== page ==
Cheyenne Airport Canceling All Of Its Flights Again For More Runway Construction

It's deja-vu all over again at the Cheyenne airport. All flights have been canceled from April to September in order to work on the runway again.

Renée Jean

January 24, 20235 min read

Cheyenne airport 1 24 23
(Cowboy State Daily Staff)

By Renée Jean, Business and Tourism Reporter

Lisa Joe, of Cheyenne, booked a flight in December to get to a family reunion in Oregon in July, but her flight was unexpectedly canceled. 

It’s not another computer meltdown, like the FAA system outage that caused thousands of flight delays and cancellations on Jan. 11.  That snafu piled on top of a winter storm, which had also forced thousands of cancellations. 

The issue here is construction of a new runway, which will be started this spring. As a result of the $24 million project, the Cheyenne Regional Airport will be closed to commercial flights from April 1 to around Sept. 10. 

Tim Bradshaw, director of the Cheyenne Regional Airport, told Cowboy State Daily closing the airport was a last resort.

“The last thing you want to do is just say ‘Hey, folks, we’re gonna stop here for a while and come back,’” Bradshaw told Cowboy State Daily. “You know, it’s just not a good idea to do that.” 

Second Runway Not An Option 

The airport’s second runway was considered as a potential option to accept commercial flights, but it was not long enough. A different airline with smaller planes was also sought, but there were no takers. 

“We tried to get the FAA to let us use some of the existing pavement, too,” Bradshaw said. “We did everything we could to try to avoid this. But we really don’t have any choice, because you have to have a lot of runway in Wyoming because of the altitude.” 

The airport will still be accepting National Guard flights which can land on a shorter runway, but the commercial planes landing at Cheyenne are too big for that solution, Bradshaw said. 

Unknown Number of Flights Affected

The decision to close the airport for construction was made last week, Bradshaw said.  

It’s not known at this time how many flights into and out of Cheyenne had to be canceled as a result.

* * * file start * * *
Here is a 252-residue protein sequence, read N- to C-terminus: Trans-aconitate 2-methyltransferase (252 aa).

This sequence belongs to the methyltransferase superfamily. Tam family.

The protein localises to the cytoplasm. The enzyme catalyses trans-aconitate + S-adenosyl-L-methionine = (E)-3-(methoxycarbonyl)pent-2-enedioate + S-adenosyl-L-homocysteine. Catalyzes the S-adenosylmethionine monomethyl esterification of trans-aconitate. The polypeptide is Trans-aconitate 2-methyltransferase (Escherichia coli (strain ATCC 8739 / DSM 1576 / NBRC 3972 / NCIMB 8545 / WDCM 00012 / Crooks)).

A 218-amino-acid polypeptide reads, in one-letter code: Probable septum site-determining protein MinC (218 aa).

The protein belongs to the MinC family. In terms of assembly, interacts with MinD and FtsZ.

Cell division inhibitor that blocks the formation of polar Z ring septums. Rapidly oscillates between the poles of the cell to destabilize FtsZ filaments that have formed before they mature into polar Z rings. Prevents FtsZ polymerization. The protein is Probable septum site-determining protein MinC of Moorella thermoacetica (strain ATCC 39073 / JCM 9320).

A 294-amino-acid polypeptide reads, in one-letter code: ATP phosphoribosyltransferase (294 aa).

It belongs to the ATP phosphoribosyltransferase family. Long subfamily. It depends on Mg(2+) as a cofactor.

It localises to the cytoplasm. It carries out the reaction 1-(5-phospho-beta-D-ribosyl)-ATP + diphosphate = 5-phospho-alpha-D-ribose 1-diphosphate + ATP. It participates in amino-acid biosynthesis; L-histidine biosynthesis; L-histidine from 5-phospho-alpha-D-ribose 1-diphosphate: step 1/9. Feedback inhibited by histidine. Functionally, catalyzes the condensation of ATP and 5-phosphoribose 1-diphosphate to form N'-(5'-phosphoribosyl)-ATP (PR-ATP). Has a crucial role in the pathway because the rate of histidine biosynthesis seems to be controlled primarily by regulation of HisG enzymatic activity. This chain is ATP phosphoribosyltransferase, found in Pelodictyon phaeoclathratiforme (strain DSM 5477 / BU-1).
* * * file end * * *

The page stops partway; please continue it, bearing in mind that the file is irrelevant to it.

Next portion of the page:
Cowboy State Daily emailed SkyWest to find out more details about how the cancellations are being handled. They had not responded at the time of this story’s posting. 

Lisa Joe was able to use a credit issued for the flight to book what she called a landline service out of Fort Collins. She described that as passengers checking in at Fort Collins, where they are allowed to park for free, then take a bus to Denver International Airport. 

“After that, they take care of your bags, and you just have to deal with the TSA line,” Lisa Joe said. “It cost us like another $150 even with the credit.” 

Runway Is Latest Project In An Ongoing Effort 

The project this spring will replace 3,600 feet of the main runway. A total of 60,000 square yards of concrete will be laid down.  

The runway construction this spring is part of an overall $60 million project to upgrade the Cheyenne Regional Airport. 

“The airport is more than 50 years old,” Bradshaw said. “It was falling apart.” 

The airport partnered with the National Guard as well as elected officials to seek commitments of $60 million to renovate the facility. 

More Repairwork Planned In 2024 

The completion of the runway project this spring does not conclude construction work at the airport, Bradshaw told Cowboy State Daily.  

There will also be some repairs in 2024 to fix work done by a previous contractor that was not up to specs, Bradshaw said. 

“They took two years to do a four-month project,” he said. “And some of the concrete they’ve poured failed the testing standards.” 

As part of that work, the main runway length will be reduced, and the second shorter runway will be closed for 30 to 90 days. This will likely mean a reduced number of seats on flights, referred to as a seat penalty, but there should be air service in the summer of 2024. 

Boardings Have Increased Despite Challenges 

Cheyenne Regional Airport’s boardings have been steadily increasing despite the outages and challenges caused by the construction projects, Bradshaw said. 

Boardings increased 64 percent over the past 12 months, in spite of runway restrictions over the past summer that included some weight and balance limits.  

Bradshaw hopes the growth in boardings will ultimately help make the business case for airlines to add more flights out of Cheyenne, but it’s challenging for them to add new flights right now. 

Not only is there a severe pilot shortage, but many airlines are still recovering from the pandemic. 

“All the airlines I’ve talked to they’ve said, ‘Hey we have a good market and we’re strongly interested, but we just cannot grow our capacity right now, because we’re still just trying to get caught up.” 

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Renée Jean

Business and Tourism Reporter